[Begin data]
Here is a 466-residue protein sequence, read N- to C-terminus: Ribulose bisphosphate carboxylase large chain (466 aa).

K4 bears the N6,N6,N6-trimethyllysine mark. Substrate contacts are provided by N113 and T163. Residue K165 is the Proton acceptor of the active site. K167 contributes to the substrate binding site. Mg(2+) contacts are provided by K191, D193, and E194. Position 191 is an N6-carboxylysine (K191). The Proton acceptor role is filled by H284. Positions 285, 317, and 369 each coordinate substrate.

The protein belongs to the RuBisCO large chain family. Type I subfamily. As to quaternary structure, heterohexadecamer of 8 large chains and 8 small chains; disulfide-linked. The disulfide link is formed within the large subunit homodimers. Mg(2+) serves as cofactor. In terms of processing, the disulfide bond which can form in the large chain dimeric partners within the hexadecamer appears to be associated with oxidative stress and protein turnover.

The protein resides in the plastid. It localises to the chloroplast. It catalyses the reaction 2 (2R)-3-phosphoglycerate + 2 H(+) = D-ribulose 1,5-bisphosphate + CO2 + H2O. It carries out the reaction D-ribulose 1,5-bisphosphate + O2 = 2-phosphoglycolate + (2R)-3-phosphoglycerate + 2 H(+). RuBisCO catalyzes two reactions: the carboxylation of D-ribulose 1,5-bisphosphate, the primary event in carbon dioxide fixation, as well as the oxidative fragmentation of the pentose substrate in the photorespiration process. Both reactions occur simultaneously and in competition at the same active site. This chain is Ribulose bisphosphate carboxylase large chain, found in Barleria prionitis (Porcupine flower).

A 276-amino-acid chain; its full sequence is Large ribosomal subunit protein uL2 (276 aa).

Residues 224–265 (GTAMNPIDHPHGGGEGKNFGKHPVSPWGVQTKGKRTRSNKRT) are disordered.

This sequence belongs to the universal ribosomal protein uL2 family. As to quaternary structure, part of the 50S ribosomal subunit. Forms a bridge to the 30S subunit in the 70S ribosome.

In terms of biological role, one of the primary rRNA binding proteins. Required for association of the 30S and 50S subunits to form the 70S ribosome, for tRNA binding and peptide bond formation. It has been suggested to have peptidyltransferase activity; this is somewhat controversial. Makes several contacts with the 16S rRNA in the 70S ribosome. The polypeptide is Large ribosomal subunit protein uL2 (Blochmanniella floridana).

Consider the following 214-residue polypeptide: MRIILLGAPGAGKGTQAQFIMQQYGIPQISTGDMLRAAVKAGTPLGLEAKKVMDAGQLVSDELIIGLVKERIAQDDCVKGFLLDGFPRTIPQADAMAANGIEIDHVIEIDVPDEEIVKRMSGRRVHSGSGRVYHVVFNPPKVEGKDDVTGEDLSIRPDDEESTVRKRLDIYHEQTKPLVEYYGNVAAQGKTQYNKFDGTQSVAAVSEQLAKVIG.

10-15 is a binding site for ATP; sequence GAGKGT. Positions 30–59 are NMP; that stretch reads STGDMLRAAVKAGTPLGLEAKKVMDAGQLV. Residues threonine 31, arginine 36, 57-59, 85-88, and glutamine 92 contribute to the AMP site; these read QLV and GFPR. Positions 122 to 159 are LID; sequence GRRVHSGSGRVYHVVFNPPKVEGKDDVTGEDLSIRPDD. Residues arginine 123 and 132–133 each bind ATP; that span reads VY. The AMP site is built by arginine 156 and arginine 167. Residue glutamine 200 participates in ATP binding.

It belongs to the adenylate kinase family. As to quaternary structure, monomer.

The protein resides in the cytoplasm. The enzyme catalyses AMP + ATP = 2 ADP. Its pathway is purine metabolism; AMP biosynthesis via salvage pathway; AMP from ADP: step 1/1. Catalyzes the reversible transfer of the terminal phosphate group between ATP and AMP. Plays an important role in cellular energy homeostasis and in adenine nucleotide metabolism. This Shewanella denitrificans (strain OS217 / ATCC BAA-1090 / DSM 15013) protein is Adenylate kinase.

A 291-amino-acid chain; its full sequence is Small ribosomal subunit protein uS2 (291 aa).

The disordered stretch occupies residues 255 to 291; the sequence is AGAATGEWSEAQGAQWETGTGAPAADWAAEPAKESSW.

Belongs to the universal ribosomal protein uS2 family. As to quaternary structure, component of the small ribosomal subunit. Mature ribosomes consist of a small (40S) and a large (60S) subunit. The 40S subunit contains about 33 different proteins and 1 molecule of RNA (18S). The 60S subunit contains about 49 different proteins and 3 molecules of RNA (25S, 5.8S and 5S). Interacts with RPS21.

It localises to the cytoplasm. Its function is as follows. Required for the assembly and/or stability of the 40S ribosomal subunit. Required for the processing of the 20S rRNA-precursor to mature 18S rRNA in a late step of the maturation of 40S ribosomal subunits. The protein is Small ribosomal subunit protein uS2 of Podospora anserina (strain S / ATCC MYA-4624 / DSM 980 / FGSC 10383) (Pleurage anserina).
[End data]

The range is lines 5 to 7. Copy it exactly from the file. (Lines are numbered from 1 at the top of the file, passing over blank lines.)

A 276-amino-acid chain; its full sequence is Large ribosomal subunit protein uL2 (276 aa).

Residues 224–265 (GTAMNPIDHPHGGGEGKNFGKHPVSPWGVQTKGKRTRSNKRT) are disordered.

This sequence belongs to the universal ribosomal protein uL2 family. As to quaternary structure, part of the 50S ribosomal subunit. Forms a bridge to the 30S subunit in the 70S ribosome.